To the list of unilateral second-term moves, we can now add President Obama’s determination to close the Guantanamo Bay detention facility in the face of both public opinion and congressional intent. The New York Times reports that the administration has accelerated the release of terrorists detained at Gitmo: “Now 127 prisoners remain at Guantánamo, down from 680 in 2003, and the Pentagon is ready to release two more groups of prisoners in the next two weeks; officials will not provide a specific number. President Obama’s goal in the last two years of his presidency is to deplete the Guantánamo prison to the point where it houses 60 to 80 people and keeping it open no longer makes economic sense.” Obama appears hell-bent on emptying Gitmo before he leaves office, to fulfill a campaign pledge from 2008, no matter the consequences.

This is in spite of the fact that 66 percent of Americans oppose closing the detention facility and even though the Senate voted 90-6 in 2009 not to provide the funds necessary to close Gitmo and transfer the detainees to stateside prisons. Obama still can’t bring the detainees to the American mainland so he is shipping them home–even if home is a chaotic place like Yemen where these terrorists are likely to reenter the fight. The Times writes, chillingly: “In one example of the administration’s eagerness to speed the releases, the White House is no longer waiting for security improvements in Yemen before transferring Yemeni prisoners.”

This cavalier attitude raises the risks of recidivism, which were already high to begin with. The Office of the Director of National Intelligence notes that, as of July 15, 2014, 29.7 percent of former Gitmo detainees are confirmed or suspected of reengaging in terrorist activities. There are reports that some 20 to 30 former Gitmo detainees have joined ISIS or other radical groups in Syria and that another former Gitmo detainee was behind the attack which killed the U.S. ambassador to Libya.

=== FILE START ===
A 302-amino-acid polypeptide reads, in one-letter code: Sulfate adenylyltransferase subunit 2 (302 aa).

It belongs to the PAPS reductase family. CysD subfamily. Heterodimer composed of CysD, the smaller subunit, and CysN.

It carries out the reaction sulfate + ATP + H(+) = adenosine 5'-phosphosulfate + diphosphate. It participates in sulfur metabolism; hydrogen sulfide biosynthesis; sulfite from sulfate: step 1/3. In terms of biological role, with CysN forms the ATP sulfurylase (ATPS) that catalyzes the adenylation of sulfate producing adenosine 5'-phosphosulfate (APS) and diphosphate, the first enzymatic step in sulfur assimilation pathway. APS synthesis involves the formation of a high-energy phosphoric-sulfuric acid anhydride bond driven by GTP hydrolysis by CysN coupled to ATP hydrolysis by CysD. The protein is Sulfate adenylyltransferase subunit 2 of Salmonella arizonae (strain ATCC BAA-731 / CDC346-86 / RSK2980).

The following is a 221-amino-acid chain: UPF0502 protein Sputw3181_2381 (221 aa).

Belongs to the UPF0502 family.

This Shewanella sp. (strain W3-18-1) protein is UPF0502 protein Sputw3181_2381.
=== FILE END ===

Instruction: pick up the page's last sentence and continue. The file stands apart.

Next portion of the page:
We are virtually assured of more such terrorists on the loose if Obama continues with his plan to close Gitmo without having any plan in place to keep the detainees locked up. It is the height of irresponsibility to continue releasing detainees without any idea of what they will do next. Congress needs to step in to pass legislation making sure that suitable safeguards are in place before any further detainee releases occur.

Alas, Congress cannot force Obama to send newly captured terrorist suspects to Gitmo–which means that there is effectively no way to process them unless there is near-certainty that they can be convicted in a federal criminal court. This means that U.S. forces, both military and CIA, operating oversees have a de facto preference for killing terrorist suspects rather than imprisoning them–especially now that the U.S. no longer has the right to run its own detention facilities in Iraq and Afghanistan. This is of a piece with the marked increase in drone strikes under the Obama presidency, which is certainly a defensible policy but not if it comes at the expense of capturing and interrogating terrorists who can provide valuable information. It’s hard to see why it’s considered humane to blow up a terrorist suspect with a Hellfire missile (and in all likelihood a number of innocent civilians who happen to be in his vicinity) but inhumane to hold that same suspect in Gitmo where conditions are far better than in any maximum-security prison used for normal convicts.

One can only conclude that Obama’s ideological and political animus against Gitmo–opened, of course, by the preceding president whom he loathes–is producing dangerous and nonsensical national security decisions.

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